South Africa's justice ministry will appeal against a court's decision to free on parole the killer of anti-apartheid leader Chris Hani. Far-right Polish immigrant Janusz Walus was sentenced to life imprisonment for the 1993 murder. He has served 23 years in prison.
On 10 March, the High Court in Pretoria overruled a decision by Justice Minister Michael Masutha not to grant Walus parole, stirring outrage among members of the ruling African National Congress (ANC) and the South African Communist Party (SACP).
Masutha said he will appeal against the verdict. "The Minister believes that the honorable court erred in its judgment and is of the view that there are prospects of success on appeal," the justice ministry said, according to Reuters.
Hani's widow slammed the court's ruling as "racist" and said it was a "very sad day for South Africa." Hani was the leader of the South African Communist Party and chief of staff of Umkhonto we Sizwe, the armed wing of the ANC. He opposed the racial segregation system known as "apartheid", enforced in South Africa in 1948.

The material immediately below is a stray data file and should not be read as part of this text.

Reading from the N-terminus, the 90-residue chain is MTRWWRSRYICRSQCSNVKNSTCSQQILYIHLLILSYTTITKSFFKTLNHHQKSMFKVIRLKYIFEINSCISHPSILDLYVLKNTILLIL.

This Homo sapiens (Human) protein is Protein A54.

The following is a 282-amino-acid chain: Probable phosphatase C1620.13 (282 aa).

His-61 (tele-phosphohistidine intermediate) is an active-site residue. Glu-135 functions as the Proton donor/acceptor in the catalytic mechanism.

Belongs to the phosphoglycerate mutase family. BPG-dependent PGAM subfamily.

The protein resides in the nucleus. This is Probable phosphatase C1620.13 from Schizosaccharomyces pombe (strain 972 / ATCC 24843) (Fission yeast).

Hani was shot dead by Walus outside his house in Boksburg, Gauteng province. The assassination sparked widespread protests in the country amid fears the unrest could trigger a civil war.
Investigations led to the arrest of Clive Derby-Lewis, a right-wing politician who provided Walus with the murder weapon. Investigators also discovered a hit-list suggesting the pair intended to also murder anti-apartheid leader Nelson Nandela and ANC member Joe Slovo.
Both Lewis and Walus were originally sentenced to death but the conviction was later commuted to life imprisonment when South Africa abolished capital punishment in 1995. Lewis was released on medical parole in 2015.